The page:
Whenever you refer to another person's work in your own essay, dissertation or article you must acknowledge (cite) them and give full details of your source. You risk being accused of plagiarism if you fail to do so.
For general information on referencing, including an explanation of different citation systems, and guidance on citing specific types of publication, see our Citing references guide.
For help with citing specific types of publication contact your subject librarian (details below).
For advice on using references in your work, and how to use them to support your arguments, consult the guidance on the Study Advice website or make an appointment with them.
The Chemistry department usually require students to use the Royal Society of Chemistry (RSC) style which is a brief, numbered referencing style. There are brief examples of how to reference the most common types of sources below. You can find the original guidelines on the RSC website and the University of Bath have produced a simplified guide (PDF) which you may find helpful.
If you use EndNote Desktop the RSC have created EndNote styles (zipped folder) which match their requirements and can be added to your personal library. For more information on output styles in EndNote please see our EndNote webpages.
In-text citations are given by a superscript numeral i.e. Atkins.1 This is the same for all types of source. Your citations should be numbered consecutively in the order they are used in the text. If you cite the same source more than once, you should use the same number each time.
Citations can either be placed directly after a word or at the end of a sentence, but should be placed after punctuation i.e. after a comma or full stop.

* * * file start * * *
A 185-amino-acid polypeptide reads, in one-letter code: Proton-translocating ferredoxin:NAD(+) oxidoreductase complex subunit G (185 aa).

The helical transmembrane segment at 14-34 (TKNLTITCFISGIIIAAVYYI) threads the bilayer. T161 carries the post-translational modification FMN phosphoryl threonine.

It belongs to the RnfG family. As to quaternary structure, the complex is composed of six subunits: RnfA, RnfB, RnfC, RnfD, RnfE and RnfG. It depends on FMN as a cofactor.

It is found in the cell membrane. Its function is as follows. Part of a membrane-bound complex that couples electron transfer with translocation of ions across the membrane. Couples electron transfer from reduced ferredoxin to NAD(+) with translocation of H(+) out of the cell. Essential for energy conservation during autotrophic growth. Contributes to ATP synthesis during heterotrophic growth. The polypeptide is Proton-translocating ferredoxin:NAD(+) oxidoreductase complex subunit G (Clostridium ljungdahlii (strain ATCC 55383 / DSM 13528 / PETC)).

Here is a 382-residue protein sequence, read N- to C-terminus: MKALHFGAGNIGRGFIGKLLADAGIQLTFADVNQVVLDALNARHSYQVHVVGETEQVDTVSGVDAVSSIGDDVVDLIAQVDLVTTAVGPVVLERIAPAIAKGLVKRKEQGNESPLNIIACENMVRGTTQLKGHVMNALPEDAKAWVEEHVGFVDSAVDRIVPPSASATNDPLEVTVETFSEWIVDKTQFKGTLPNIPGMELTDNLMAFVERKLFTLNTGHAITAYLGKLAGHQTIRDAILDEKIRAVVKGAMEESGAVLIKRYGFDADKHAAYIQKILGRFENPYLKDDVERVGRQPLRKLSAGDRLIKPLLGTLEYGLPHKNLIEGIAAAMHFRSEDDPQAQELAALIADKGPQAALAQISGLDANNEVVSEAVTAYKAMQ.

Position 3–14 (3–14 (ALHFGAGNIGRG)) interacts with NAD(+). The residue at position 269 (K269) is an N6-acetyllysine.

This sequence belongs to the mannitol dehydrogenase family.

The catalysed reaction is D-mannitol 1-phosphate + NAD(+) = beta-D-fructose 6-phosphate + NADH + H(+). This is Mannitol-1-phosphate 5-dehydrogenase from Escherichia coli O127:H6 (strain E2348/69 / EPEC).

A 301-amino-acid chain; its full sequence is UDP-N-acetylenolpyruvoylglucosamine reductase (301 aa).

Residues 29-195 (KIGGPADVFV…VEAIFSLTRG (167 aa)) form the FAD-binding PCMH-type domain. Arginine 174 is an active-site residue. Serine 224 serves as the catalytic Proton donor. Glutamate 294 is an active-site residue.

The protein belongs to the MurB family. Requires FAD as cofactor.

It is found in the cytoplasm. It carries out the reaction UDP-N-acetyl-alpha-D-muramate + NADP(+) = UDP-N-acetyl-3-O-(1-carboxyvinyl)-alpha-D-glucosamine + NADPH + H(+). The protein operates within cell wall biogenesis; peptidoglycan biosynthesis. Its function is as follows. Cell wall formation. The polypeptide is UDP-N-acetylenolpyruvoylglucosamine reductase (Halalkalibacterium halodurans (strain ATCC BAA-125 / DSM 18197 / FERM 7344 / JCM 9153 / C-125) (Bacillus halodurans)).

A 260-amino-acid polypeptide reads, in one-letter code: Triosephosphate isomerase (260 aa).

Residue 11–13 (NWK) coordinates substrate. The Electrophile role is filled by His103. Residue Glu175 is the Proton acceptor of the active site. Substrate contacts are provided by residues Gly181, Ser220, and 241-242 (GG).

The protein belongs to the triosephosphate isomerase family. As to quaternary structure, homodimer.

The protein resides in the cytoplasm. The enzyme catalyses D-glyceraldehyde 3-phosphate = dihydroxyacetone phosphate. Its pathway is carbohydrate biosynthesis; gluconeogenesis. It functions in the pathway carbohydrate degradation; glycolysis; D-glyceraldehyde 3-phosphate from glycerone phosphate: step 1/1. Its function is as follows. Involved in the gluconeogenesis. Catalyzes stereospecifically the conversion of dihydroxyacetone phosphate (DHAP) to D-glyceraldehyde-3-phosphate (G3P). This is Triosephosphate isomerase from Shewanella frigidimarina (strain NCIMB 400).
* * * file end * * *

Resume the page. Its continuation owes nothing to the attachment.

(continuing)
Here is a short example:
Despite some difficulties,1 this method was proven to be effective.2
If you have multiple citations for a piece of information you should list them all.
If you are citing three or more sources at once and the numbers are consecutive, you can separate the first and last sources using a dash i.e. 1–7.
If they are not consecutive or you are citing two sources, you should separate them with commas i.e. 1, 5, 12 or 7, 8.
You can also use a combination of both such as 1, 3, 5–9.
Here is a typical example:
Such reactions are often rationalised using empirical reactivity rules derived from resonance theory,5 or calculated properties such as FMOs6,7 and electrostatic potentials.16–19
Extract from: J. J. Brown and S.L. Cockroft, Chem. Sci., 2013, 4, 1772-1780.
You can find instructions on creating both superscript and subscript (i.e. H2O) text in Microsoft Office applications here.
At the end of your work, you will need to produce a bibliography. This will include full details of all sources you have cited (used) in your text. Here are some tips for the RSC style:
Books with a single author should be referenced as:
Books with multiple authors should be referenced as:
Edited books should be referenced as:
Chapters in edited books should be referenced as:
Journal articles (online and in print) should be referenced as:
Note: when using the RSC style, you do not need to include the title of the article.
If there are no page numbers include the DOI (Digital Object Identifier) instead. This may be the case for articles which have been published online but are not yet available in print.
Abbreviated journal titles can be found at the following database:
Websites should be referenced as:
Patents should be referenced as:
When you do your dissertation you could consider using EndNote to manage your references. This bibliographic management package can be used to store references, and then insert the citation in your Word document, automatically building the bibliography for you in the correct style.
Find out more on our EndNote webpages:
For information on other options for electronic management of your references see our guide to Managing references: